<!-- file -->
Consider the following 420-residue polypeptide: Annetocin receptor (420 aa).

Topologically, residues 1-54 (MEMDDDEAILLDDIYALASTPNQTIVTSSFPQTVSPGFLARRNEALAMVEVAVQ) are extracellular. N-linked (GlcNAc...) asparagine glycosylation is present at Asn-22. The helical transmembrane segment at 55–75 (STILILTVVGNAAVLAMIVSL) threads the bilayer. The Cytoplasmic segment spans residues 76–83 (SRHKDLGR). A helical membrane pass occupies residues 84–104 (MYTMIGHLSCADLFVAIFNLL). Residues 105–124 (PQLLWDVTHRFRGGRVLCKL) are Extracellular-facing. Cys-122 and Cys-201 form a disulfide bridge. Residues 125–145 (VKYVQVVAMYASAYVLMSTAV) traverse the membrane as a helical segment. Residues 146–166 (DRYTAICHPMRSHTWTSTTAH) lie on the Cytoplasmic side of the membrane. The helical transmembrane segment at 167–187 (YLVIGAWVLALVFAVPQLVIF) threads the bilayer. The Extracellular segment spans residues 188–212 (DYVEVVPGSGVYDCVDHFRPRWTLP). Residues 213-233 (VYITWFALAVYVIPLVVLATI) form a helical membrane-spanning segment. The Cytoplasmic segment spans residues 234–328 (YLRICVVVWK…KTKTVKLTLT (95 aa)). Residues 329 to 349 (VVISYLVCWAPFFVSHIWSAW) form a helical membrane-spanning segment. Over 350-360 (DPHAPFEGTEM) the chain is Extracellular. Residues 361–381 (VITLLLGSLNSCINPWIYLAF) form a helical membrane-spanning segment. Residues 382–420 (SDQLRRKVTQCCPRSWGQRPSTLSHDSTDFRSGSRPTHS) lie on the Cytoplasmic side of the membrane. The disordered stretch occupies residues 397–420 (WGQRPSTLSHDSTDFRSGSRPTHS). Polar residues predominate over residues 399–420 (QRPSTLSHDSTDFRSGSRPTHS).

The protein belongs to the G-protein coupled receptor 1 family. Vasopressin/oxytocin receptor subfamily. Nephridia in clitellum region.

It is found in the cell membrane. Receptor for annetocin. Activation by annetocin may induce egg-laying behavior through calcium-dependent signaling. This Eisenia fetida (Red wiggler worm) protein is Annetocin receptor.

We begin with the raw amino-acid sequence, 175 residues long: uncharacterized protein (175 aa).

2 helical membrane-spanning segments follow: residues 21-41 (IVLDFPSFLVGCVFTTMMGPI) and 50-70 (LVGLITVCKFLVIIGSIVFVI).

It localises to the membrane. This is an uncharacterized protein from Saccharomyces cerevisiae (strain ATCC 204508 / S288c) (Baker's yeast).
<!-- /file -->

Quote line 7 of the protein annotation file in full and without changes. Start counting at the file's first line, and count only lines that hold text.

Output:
It localises to the membrane. This is an uncharacterized protein from Saccharomyces cerevisiae (strain ATCC 204508 / S288c) (Baker's yeast).